Montana Department of Health and Human Services

Nurses administer a nasal swab to test people for the COVID-19 illness at a surveillance testing event in Crow Agency May 27, 2020.
Nicky Ouellet / Yellowstone Public Radio

Last weekend, Montana saw its biggest spike yet in COVID-19 cases. YPR reports how the disease is impacting Native Americans across the state.

Low-Cost Classes Can Help Seniors Stay Fit

Jun 11, 2020
Montana State University Extension Agent Jane Wolery, near right, leads class participants in seated leg lifts at a session of the StrongPeople class last fall in the Choteau Baptist Church fellowship hall.
Vonnie Jacobson/Choteau Acantha


As Montana’s aging population continues to grow (18.9% of Montanans are now 65 or older), rural residents face the same aging challenges as their urban counterparts but often with fewer resources.

Montana families needing a little extra help right with nutrition and food services should not hesitate to apply for the Women, Infants and Children, or WIC, program.

That message from state health department officials, like Jamie Palagi who says the COVID-19 pandemic continues to economically stress many young families.

The Centers for Disease Control and Prevention say the number of vaccines being given to children for diseases like polio and hepatitis B has fallen dramatically during the coronavirus pandemic.

Montana’s public health departments and providers, seeing the same decline, are concerned it could lead to an outbreak of a vaccine preventable disease and pull resources away from the COVID-19 response.

State health department officials gave legislators an update Monday on the agency’s ongoing response to the COVID-19 pandemic. Officials say that response has a lot of moving pieces, but they’re learning fast and keeping pace.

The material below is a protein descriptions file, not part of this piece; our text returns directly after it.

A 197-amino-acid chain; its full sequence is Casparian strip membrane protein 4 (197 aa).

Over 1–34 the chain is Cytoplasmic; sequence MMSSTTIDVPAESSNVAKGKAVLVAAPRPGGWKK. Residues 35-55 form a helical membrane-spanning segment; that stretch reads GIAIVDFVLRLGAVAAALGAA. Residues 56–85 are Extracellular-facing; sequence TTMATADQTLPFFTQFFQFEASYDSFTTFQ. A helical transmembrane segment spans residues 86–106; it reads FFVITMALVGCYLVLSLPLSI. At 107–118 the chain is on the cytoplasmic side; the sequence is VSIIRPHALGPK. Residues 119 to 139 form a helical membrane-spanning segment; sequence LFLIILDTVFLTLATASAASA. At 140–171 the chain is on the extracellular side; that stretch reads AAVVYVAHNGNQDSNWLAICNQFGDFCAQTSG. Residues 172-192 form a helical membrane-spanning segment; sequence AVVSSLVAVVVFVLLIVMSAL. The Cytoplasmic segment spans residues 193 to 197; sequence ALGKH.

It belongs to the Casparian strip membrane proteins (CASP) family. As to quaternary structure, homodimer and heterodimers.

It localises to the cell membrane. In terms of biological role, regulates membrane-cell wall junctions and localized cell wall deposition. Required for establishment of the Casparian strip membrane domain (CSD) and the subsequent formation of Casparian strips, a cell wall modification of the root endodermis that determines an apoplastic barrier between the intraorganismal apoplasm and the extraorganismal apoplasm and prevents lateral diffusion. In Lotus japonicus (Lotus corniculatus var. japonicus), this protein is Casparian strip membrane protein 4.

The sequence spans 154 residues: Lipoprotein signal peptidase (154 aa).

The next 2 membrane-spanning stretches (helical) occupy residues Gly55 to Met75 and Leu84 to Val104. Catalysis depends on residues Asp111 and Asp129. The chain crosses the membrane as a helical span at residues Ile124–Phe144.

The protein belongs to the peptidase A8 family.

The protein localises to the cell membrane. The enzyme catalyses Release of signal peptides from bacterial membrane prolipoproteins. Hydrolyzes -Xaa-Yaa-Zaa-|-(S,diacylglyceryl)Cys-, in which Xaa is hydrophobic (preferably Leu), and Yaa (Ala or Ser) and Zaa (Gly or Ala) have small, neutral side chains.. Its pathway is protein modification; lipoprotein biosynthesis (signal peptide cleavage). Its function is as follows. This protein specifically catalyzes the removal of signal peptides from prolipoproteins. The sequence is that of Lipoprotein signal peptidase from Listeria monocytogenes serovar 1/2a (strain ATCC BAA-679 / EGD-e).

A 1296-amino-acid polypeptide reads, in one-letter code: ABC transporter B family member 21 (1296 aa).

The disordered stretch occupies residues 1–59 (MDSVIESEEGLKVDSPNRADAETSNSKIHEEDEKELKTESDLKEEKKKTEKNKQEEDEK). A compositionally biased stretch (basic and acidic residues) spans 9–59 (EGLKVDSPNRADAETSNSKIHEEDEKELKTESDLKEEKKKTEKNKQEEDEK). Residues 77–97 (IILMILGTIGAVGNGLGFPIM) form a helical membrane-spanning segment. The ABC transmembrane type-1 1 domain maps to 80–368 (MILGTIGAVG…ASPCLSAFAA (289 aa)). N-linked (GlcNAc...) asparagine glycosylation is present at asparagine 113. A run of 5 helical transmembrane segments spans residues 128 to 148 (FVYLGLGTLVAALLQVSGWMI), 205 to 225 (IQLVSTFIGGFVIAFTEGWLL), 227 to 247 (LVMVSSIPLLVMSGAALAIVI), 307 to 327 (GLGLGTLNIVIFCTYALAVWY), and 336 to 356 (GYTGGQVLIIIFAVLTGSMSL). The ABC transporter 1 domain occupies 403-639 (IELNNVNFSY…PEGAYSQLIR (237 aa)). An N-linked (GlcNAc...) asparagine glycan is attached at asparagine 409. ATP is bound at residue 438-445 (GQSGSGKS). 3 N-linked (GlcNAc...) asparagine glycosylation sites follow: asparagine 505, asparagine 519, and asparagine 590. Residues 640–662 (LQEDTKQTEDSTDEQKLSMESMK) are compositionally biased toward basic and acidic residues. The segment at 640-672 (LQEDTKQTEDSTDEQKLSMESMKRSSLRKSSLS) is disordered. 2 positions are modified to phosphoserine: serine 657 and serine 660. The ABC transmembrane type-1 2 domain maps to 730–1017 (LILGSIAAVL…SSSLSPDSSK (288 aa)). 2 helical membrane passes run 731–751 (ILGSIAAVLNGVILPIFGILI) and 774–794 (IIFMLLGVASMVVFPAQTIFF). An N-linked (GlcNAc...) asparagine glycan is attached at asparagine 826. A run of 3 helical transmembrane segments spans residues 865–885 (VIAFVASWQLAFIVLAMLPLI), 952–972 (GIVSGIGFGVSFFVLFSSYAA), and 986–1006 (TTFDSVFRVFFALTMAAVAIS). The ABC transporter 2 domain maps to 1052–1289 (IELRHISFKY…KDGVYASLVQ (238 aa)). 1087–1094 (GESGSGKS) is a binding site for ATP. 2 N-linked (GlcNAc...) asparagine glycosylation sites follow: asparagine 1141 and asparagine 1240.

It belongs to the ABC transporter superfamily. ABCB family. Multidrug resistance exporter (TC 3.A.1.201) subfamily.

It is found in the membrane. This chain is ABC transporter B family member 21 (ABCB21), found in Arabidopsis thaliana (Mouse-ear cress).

Governor Steve Bullock announced May 6 that $10 million is now available to Montana child care providers funded through the federal CARES Act Child Care & Development Block Grant.

The novel coronavirus.
Centers for Disease Control and Prevention

An estimated 100 to 200 nurses in Montana are tracing contacts of lab confirmed COVID-19 patients in an effort to contain the novel coronavirus.

It’s been six weeks since the coronavirus pandemic shifted Montana’s public school districts to remote and online learning, and some school counselors are struggling to check in with students. Counselors say the lack of daily face-to-face interactions may prevent some from getting the help they need.

Calls to the state child abuse and neglect hotline have dropped by about half since schools closed their doors in mid-March due to the novel coronavirus outbreak. The Montana Department of Public Health and Human Services said the hotline received a little over half of the roughly 760 weekly calls it normally received before schools were ordered on March 15 to close their doors.

The state health department is expanding hours and staffing of phone lines for mental health therapy and suicide prevention. This comes amid a surge of requests from Montanans seeking emotional support during the ongoing coronavirus crisis.

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